Interestingly, the classic article about deliberate practice was first publish in 1993, the same year that Groundhog Day hit the theaters. Ericsson, Krampe, and Tesch-Romer published The Role of Deliberate Practice in the Acquisition of Expert Performance. The article starts:
The theoretical framework presented in this article explains expert performance as the end result of individuals’ prolonged efforts to improve performance while negotiating motivational and external constraints. In most domains of expertise, individuals begin in their childhood a regimen of effortful activities (deliberate practice) designed to optimize improvement. Individual differences, even among elite performers, are closely related to assessed amounts of deliberate practice. Many characteristics once believed to reflect innate talent are actually the result of intense practice extended for a minimum of 10 years. Analysis of expert performance provides unique evidence on the potential and limits of extreme environmental adaptation and learning.
This is not mindless practice and repetition. It is deliberate. The structure of the practice matters. An example in the Ericsson, Krampe and Tesch-Romer article has to do with handwriting. I’ve been writing for a long time, but it still looks like chicken scratch. It isn’t enough that I’ve been doing it for years. If I want to drastically improve the quality of my handwriting, that will require deliberate practice that is structured in a way that will help me improve. Sometimes that comes from an expert coach or mentor. It might develop as I watch and systematically learn from others. It can happen in several ways. What is important is that it moves from simple experience and repetition to something more intentional, systematic, and structured in a way that results in increased performance over time. Things like feedback and reflective practice become important, allowing me to learn from my experiences and to improve upon past performances. As such, the article notes four important elements of practice: motivation that results in attending to the task(s) and extending the effort necessary to improve, practice that accounts for prior knowledge and skill (different types of practice for different levels of experience and background are often important), frequent feedback about the quality of the person’s practice, and repetition. Put these four together and we get deliberate practice.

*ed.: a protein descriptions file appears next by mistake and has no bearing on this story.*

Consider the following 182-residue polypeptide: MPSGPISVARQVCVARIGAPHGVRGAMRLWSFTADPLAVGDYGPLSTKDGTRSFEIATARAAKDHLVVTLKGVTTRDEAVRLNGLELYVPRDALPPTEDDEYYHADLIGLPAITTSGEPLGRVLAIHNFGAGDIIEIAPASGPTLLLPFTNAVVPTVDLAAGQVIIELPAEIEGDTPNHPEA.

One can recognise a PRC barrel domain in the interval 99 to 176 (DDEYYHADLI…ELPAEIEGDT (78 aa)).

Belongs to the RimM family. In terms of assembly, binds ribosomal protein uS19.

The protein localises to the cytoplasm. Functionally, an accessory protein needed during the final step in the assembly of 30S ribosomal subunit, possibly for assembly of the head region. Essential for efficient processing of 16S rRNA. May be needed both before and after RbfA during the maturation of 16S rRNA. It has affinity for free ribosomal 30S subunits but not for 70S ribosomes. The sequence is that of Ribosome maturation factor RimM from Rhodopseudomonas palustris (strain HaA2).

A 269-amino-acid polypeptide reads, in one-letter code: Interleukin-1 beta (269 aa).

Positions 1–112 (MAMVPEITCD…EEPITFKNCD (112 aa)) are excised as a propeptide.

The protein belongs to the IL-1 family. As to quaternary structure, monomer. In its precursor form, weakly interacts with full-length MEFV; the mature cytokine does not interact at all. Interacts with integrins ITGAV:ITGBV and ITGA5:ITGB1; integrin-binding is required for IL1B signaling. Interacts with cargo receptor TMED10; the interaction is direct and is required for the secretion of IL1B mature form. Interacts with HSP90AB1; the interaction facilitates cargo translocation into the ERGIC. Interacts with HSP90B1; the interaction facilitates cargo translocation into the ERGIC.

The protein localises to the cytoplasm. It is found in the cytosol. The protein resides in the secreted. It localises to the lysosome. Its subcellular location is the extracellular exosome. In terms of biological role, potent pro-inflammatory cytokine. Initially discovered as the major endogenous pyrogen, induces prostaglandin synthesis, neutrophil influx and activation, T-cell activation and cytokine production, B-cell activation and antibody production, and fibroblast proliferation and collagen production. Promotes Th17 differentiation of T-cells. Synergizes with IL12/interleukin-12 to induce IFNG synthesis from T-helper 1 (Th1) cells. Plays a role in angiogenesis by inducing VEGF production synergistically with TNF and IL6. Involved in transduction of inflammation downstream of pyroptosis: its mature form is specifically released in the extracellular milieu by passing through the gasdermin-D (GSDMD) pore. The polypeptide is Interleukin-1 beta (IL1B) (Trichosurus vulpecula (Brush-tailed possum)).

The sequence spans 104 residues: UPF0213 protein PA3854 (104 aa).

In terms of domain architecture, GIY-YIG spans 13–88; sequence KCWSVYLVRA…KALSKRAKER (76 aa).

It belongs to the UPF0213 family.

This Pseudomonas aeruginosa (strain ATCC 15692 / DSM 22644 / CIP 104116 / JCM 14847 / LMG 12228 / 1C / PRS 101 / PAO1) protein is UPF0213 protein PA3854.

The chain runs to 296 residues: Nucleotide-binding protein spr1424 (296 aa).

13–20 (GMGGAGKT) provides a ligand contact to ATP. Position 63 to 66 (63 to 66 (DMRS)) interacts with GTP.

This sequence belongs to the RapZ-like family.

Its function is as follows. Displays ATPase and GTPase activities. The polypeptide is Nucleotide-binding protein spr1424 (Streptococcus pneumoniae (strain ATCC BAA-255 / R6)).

If I were starting a new school, business or any organization; I would want to fill it with teachers or employees who’ve been poisoned by the joy and addiction of deliberate practice. I want people who knows what it takes to get good at something, and they know about it from direct experience. I’m especially interested when I see a person whose done this in several unrelated domains. This demonstrates to me that they know how to learn something new. As long as I’m convinced that they are committed to getting good at what we are doing in the school or organization, and I see a track record of learning to get good at things, I see promise.